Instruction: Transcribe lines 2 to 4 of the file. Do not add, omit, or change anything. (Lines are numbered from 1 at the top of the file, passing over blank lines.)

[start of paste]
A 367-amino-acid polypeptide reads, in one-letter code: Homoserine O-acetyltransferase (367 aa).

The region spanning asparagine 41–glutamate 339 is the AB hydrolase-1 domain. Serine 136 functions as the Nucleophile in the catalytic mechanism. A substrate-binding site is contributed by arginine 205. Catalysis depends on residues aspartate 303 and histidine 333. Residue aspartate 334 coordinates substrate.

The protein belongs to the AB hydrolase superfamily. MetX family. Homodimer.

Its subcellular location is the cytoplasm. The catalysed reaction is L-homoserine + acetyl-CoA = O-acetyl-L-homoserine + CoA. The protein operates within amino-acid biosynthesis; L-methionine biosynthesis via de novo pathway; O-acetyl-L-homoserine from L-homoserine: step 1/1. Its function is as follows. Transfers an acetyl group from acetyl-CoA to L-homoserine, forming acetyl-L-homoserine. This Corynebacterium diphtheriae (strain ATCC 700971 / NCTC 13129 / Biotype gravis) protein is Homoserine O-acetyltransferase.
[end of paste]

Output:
The region spanning asparagine 41–glutamate 339 is the AB hydrolase-1 domain. Serine 136 functions as the Nucleophile in the catalytic mechanism. A substrate-binding site is contributed by arginine 205. Catalysis depends on residues aspartate 303 and histidine 333. Residue aspartate 334 coordinates substrate.

The protein belongs to the AB hydrolase superfamily. MetX family. Homodimer.

Its subcellular location is the cytoplasm. The catalysed reaction is L-homoserine + acetyl-CoA = O-acetyl-L-homoserine + CoA. The protein operates within amino-acid biosynthesis; L-methionine biosynthesis via de novo pathway; O-acetyl-L-homoserine from L-homoserine: step 1/1. Its function is as follows. Transfers an acetyl group from acetyl-CoA to L-homoserine, forming acetyl-L-homoserine. This Corynebacterium diphtheriae (strain ATCC 700971 / NCTC 13129 / Biotype gravis) protein is Homoserine O-acetyltransferase.